Writing nonfiction meant I got pulled away from my first love, the novel. I went so far out on a limb, so far from anything I was trained to think or write about, with this book, that I had a lot to read. History, horticulture, environmental writing. Now I’m starting a new book, one with roots in Europe and Russia, so at this moment, I’ve begun a European novel, The Radetzy March, by Joseph Roth, who wrote in the thirties, an exiled German Jew living in Paris. It sounds as if he was a great reader of Dostoevsky. It summons the world of the Hapsburgs, the AustroHungarian empire in its late days. The contemporary writer whose work lit a new way for me seems to follow in this tradition—I mean Sebald, the German post-war writer who emigrated to England and wrote astonishing works that hover on the line between fiction and nonfiction, gorgeously written peregrinations through the landscape of European history, all through the eyes of a narrator who seems always to have just recovered from some illness that has rendered him delicate, impressionable. I’m still telling other people’s stories in the next book, so I’m feeding my imagination, listening for the right voice for the next story.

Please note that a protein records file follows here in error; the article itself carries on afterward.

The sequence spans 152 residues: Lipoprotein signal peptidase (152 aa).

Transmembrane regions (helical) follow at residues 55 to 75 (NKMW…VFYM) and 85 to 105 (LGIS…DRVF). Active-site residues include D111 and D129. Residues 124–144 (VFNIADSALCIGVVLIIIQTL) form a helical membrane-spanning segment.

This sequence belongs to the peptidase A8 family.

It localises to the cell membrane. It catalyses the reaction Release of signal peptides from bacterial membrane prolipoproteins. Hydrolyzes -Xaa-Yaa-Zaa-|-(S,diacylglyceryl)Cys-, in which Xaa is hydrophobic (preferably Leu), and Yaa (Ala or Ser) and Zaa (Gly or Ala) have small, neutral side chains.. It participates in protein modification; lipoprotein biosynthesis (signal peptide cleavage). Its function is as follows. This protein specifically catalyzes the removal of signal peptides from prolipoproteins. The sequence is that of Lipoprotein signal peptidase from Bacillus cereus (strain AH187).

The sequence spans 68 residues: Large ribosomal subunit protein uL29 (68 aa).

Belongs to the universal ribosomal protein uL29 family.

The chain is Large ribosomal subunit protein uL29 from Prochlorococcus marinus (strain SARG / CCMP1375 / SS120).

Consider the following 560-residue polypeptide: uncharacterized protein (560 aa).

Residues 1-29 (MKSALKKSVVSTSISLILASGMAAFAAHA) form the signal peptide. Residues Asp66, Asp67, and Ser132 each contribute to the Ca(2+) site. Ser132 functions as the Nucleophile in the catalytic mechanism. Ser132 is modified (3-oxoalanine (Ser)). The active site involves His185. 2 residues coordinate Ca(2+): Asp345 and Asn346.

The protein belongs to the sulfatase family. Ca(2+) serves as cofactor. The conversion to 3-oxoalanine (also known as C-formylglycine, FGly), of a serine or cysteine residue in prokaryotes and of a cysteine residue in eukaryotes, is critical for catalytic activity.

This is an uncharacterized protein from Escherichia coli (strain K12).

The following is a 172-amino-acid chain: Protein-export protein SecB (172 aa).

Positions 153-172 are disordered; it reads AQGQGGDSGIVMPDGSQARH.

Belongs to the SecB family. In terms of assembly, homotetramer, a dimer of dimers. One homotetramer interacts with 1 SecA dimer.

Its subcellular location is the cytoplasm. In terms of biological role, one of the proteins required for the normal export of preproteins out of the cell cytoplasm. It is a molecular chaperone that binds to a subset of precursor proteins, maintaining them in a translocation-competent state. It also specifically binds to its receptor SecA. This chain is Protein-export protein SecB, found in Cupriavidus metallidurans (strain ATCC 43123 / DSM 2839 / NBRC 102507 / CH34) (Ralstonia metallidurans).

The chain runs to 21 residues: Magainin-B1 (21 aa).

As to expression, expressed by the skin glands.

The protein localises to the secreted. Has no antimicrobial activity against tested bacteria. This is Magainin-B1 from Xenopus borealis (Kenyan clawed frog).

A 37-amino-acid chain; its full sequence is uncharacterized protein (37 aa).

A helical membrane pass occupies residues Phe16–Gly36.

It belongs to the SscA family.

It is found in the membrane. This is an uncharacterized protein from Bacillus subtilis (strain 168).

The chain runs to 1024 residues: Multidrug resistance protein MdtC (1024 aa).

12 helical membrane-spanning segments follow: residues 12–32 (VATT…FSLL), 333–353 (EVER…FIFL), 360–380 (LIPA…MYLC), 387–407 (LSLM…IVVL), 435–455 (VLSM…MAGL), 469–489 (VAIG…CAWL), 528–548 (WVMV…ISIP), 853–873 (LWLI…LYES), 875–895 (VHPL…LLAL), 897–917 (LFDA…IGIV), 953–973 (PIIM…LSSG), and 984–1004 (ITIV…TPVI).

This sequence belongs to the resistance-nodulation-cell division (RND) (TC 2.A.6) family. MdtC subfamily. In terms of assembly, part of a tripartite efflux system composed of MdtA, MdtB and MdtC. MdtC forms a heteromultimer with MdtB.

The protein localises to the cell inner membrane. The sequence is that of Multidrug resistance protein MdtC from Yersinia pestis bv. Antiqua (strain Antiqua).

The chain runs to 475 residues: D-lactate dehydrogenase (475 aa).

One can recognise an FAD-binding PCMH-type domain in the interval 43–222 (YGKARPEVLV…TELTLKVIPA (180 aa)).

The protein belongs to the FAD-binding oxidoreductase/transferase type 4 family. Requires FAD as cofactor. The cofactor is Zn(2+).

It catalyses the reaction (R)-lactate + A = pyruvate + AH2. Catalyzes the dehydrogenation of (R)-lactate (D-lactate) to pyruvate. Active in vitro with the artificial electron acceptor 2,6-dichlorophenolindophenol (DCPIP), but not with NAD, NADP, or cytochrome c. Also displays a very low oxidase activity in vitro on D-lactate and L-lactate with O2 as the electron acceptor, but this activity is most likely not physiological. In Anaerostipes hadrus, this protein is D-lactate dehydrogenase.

I loved Kurt Vonnegut’s last book of essays. Aahron Appelfeld’s memoir is stunning.

Got tunes? What’s flowing from your headphones or speakers while you write?

Depends on what I’m doing. If I’m deep in writing, it’s silence I want—birds outside the window, wind, rain, the house creaking, the rumble of the furnace coming on to pump out the heat, the ticking of the baseboards in winter—but not music. Most of my music comes to me as a gift from friends and family. Yo Yo Ma playing Bach’s unaccompanied cello suites works for almost anything. I am not a music snob. I love it all and listen to it all, depending on my mood.

How do you start a project? Do you begin with a random idea or an urge to cover a topic, or does research inform your choices? Once you’ve got an idea, do you outline, or just write what comes?